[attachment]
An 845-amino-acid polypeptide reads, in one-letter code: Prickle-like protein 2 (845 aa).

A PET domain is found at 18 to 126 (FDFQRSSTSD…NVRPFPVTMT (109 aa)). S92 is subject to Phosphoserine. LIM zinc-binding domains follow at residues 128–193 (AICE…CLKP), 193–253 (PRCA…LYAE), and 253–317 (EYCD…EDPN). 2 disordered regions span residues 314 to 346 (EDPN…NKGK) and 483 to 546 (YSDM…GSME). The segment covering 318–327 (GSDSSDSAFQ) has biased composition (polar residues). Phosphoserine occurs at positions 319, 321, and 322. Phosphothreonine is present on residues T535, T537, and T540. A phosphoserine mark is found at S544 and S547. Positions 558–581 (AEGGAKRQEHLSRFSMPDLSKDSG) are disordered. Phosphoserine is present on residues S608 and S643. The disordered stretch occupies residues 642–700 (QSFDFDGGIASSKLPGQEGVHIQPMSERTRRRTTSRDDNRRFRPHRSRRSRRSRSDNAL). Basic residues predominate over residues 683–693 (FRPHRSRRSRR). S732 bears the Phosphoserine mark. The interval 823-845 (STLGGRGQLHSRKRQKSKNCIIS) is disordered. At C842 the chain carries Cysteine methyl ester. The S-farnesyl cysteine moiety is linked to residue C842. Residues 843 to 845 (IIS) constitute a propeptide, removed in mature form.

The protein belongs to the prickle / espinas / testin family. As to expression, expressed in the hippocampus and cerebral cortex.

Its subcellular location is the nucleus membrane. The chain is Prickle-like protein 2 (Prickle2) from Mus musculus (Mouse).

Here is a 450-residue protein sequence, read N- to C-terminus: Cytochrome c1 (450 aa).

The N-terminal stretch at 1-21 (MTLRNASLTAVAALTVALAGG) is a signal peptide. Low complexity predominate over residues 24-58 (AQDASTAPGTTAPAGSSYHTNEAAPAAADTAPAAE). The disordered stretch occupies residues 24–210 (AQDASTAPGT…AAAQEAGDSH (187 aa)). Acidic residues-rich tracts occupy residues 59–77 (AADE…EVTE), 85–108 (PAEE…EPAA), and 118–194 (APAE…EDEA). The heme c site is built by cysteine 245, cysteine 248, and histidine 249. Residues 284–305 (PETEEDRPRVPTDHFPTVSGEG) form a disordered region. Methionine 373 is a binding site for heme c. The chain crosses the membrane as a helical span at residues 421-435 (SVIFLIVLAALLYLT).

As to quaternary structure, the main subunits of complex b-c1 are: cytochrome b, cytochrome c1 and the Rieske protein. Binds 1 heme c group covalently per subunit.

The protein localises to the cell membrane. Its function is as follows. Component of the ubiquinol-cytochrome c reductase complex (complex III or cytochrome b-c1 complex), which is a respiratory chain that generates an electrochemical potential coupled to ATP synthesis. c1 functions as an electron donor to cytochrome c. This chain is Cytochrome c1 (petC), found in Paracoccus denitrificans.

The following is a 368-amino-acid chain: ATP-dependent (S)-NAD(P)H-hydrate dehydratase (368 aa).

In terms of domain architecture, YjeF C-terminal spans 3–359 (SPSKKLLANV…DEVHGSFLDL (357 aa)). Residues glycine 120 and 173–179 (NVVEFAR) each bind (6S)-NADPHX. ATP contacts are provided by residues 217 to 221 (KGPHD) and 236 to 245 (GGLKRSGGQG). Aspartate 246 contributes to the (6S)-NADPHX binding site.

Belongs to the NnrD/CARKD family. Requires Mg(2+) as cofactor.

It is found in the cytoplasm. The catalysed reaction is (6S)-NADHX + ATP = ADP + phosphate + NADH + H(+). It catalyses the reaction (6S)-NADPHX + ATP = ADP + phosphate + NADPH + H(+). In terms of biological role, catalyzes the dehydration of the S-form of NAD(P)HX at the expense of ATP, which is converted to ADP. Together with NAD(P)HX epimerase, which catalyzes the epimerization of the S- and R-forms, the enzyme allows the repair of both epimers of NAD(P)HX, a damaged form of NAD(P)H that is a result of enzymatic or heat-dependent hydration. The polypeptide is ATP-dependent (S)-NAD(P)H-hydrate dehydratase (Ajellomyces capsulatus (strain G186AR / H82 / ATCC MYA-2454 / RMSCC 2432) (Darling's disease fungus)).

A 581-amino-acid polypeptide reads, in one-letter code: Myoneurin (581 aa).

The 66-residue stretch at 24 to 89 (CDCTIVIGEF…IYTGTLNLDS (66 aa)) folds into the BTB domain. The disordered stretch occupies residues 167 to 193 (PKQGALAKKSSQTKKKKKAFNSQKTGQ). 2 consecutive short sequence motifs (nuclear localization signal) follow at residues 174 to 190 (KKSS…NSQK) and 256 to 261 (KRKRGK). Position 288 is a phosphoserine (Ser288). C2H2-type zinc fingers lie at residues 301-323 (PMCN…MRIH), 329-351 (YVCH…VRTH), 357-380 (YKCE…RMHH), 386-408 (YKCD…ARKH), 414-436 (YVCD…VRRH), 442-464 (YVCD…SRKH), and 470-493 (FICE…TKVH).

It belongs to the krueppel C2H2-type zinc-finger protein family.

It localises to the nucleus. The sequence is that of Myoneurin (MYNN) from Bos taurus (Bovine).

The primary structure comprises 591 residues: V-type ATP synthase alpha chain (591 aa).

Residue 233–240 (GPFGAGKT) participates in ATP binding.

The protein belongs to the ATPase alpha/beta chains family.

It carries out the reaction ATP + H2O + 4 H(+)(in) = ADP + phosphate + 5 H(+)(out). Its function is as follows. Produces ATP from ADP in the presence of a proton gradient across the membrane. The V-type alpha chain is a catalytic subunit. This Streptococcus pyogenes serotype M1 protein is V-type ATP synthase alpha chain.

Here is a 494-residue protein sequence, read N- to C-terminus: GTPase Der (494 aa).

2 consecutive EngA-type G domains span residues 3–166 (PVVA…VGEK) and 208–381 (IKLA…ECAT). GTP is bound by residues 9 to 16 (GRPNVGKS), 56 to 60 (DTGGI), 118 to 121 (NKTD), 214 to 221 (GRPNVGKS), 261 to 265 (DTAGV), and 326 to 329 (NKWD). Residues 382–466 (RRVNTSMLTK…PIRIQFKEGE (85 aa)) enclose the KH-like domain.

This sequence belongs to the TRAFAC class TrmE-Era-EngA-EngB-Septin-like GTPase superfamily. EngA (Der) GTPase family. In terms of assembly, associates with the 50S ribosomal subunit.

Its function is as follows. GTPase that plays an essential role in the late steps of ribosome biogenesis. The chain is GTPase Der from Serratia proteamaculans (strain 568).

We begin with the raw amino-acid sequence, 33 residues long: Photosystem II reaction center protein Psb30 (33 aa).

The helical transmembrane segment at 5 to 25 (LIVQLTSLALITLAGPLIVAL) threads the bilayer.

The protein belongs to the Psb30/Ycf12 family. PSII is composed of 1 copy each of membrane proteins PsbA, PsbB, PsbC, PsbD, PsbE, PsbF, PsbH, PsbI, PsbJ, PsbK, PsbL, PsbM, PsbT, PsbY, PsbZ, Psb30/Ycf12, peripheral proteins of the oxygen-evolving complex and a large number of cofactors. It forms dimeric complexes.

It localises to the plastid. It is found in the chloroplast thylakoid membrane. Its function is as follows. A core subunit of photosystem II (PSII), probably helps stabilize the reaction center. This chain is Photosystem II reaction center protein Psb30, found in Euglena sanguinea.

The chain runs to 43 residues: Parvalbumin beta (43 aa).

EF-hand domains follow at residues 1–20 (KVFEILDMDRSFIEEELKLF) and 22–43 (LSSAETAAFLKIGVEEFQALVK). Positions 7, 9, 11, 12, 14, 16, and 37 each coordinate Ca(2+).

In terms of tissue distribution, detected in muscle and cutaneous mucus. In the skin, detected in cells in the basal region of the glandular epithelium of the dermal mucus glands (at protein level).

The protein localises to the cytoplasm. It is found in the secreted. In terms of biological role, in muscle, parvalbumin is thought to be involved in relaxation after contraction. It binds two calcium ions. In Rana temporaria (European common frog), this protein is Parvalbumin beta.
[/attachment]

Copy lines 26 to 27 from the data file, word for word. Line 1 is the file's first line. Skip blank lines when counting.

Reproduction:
The helical transmembrane segment at 5 to 25 (LIVQLTSLALITLAGPLIVAL) threads the bilayer.

The protein belongs to the Psb30/Ycf12 family. PSII is composed of 1 copy each of membrane proteins PsbA, PsbB, PsbC, PsbD, PsbE, PsbF, PsbH, PsbI, PsbJ, PsbK, PsbL, PsbM, PsbT, PsbY, PsbZ, Psb30/Ycf12, peripheral proteins of the oxygen-evolving complex and a large number of cofactors. It forms dimeric complexes.